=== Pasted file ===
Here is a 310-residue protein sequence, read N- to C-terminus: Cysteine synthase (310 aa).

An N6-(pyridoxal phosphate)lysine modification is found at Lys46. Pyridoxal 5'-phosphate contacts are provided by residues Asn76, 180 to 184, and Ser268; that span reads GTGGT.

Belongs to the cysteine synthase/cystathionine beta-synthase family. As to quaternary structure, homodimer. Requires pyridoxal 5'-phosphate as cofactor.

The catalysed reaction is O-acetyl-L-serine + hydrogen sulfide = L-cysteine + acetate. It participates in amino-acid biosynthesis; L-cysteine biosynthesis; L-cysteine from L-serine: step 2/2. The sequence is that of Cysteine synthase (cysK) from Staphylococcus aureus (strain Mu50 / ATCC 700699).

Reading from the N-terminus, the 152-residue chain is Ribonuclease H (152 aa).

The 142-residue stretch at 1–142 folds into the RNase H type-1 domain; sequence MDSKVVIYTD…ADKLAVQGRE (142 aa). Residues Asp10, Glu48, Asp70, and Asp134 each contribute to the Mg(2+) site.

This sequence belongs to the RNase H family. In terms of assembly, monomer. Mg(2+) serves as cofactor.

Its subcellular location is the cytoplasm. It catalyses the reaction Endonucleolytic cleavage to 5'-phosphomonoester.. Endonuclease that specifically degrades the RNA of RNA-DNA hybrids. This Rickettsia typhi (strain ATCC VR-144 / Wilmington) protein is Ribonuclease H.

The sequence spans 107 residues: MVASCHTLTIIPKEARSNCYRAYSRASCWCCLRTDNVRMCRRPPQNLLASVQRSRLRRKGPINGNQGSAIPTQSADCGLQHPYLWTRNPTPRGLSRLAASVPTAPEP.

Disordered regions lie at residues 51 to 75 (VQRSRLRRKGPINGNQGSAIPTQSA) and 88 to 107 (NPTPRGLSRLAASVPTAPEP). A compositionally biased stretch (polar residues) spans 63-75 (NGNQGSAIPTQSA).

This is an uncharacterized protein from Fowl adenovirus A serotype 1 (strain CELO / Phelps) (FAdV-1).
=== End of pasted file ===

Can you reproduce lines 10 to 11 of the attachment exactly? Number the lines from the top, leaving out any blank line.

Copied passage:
Disordered regions lie at residues 51 to 75 (VQRSRLRRKGPINGNQGSAIPTQSA) and 88 to 107 (NPTPRGLSRLAASVPTAPEP). A compositionally biased stretch (polar residues) spans 63-75 (NGNQGSAIPTQSA).

This is an uncharacterized protein from Fowl adenovirus A serotype 1 (strain CELO / Phelps) (FAdV-1).